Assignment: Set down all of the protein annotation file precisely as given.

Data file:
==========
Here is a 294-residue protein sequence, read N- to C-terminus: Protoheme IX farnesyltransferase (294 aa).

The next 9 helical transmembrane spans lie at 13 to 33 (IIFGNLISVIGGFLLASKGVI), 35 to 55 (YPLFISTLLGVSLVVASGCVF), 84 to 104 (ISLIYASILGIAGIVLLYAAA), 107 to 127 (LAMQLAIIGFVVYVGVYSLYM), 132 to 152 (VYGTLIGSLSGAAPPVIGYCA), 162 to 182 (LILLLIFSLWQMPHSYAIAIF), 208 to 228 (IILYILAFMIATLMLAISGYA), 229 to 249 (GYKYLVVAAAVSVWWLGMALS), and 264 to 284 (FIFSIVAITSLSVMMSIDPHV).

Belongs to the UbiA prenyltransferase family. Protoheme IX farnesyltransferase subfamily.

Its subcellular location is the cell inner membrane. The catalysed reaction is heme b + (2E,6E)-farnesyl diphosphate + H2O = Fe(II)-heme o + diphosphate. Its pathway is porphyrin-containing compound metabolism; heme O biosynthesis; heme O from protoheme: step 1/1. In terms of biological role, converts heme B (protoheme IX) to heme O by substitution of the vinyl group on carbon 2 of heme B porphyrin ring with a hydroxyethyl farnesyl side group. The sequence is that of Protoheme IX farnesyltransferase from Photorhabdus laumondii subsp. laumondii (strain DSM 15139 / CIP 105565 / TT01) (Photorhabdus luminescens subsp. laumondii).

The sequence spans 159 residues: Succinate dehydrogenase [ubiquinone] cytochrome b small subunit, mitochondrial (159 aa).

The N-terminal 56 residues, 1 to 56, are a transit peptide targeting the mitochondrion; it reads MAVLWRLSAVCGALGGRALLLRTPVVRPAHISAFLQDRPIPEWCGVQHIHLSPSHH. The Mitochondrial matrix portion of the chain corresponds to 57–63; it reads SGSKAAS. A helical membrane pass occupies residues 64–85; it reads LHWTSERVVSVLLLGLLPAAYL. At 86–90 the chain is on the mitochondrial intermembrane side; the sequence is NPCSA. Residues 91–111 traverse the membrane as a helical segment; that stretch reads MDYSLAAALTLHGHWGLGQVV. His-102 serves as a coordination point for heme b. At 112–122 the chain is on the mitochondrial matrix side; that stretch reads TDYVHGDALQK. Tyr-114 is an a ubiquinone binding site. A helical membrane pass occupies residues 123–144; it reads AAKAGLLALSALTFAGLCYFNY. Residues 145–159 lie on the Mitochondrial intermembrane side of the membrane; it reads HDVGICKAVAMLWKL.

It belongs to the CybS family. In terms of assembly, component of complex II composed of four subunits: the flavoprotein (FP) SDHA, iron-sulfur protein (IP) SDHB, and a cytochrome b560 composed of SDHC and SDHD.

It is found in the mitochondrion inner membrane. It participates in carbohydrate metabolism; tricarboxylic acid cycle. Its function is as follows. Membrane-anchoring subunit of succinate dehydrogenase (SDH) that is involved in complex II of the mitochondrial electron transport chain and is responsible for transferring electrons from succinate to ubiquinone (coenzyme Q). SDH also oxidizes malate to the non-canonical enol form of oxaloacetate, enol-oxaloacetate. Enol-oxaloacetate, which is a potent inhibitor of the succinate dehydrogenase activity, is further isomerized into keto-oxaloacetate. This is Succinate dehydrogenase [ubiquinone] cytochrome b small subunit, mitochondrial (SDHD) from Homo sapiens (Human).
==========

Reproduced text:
Here is a 294-residue protein sequence, read N- to C-terminus: Protoheme IX farnesyltransferase (294 aa).

The next 9 helical transmembrane spans lie at 13 to 33 (IIFGNLISVIGGFLLASKGVI), 35 to 55 (YPLFISTLLGVSLVVASGCVF), 84 to 104 (ISLIYASILGIAGIVLLYAAA), 107 to 127 (LAMQLAIIGFVVYVGVYSLYM), 132 to 152 (VYGTLIGSLSGAAPPVIGYCA), 162 to 182 (LILLLIFSLWQMPHSYAIAIF), 208 to 228 (IILYILAFMIATLMLAISGYA), 229 to 249 (GYKYLVVAAAVSVWWLGMALS), and 264 to 284 (FIFSIVAITSLSVMMSIDPHV).

Belongs to the UbiA prenyltransferase family. Protoheme IX farnesyltransferase subfamily.

Its subcellular location is the cell inner membrane. The catalysed reaction is heme b + (2E,6E)-farnesyl diphosphate + H2O = Fe(II)-heme o + diphosphate. Its pathway is porphyrin-containing compound metabolism; heme O biosynthesis; heme O from protoheme: step 1/1. In terms of biological role, converts heme B (protoheme IX) to heme O by substitution of the vinyl group on carbon 2 of heme B porphyrin ring with a hydroxyethyl farnesyl side group. The sequence is that of Protoheme IX farnesyltransferase from Photorhabdus laumondii subsp. laumondii (strain DSM 15139 / CIP 105565 / TT01) (Photorhabdus luminescens subsp. laumondii).

The sequence spans 159 residues: Succinate dehydrogenase [ubiquinone] cytochrome b small subunit, mitochondrial (159 aa).

The N-terminal 56 residues, 1 to 56, are a transit peptide targeting the mitochondrion; it reads MAVLWRLSAVCGALGGRALLLRTPVVRPAHISAFLQDRPIPEWCGVQHIHLSPSHH. The Mitochondrial matrix portion of the chain corresponds to 57–63; it reads SGSKAAS. A helical membrane pass occupies residues 64–85; it reads LHWTSERVVSVLLLGLLPAAYL. At 86–90 the chain is on the mitochondrial intermembrane side; the sequence is NPCSA. Residues 91–111 traverse the membrane as a helical segment; that stretch reads MDYSLAAALTLHGHWGLGQVV. His-102 serves as a coordination point for heme b. At 112–122 the chain is on the mitochondrial matrix side; that stretch reads TDYVHGDALQK. Tyr-114 is an a ubiquinone binding site. A helical membrane pass occupies residues 123–144; it reads AAKAGLLALSALTFAGLCYFNY. Residues 145–159 lie on the Mitochondrial intermembrane side of the membrane; it reads HDVGICKAVAMLWKL.

It belongs to the CybS family. In terms of assembly, component of complex II composed of four subunits: the flavoprotein (FP) SDHA, iron-sulfur protein (IP) SDHB, and a cytochrome b560 composed of SDHC and SDHD.

It is found in the mitochondrion inner membrane. It participates in carbohydrate metabolism; tricarboxylic acid cycle. Its function is as follows. Membrane-anchoring subunit of succinate dehydrogenase (SDH) that is involved in complex II of the mitochondrial electron transport chain and is responsible for transferring electrons from succinate to ubiquinone (coenzyme Q). SDH also oxidizes malate to the non-canonical enol form of oxaloacetate, enol-oxaloacetate. Enol-oxaloacetate, which is a potent inhibitor of the succinate dehydrogenase activity, is further isomerized into keto-oxaloacetate. This is Succinate dehydrogenase [ubiquinone] cytochrome b small subunit, mitochondrial (SDHD) from Homo sapiens (Human).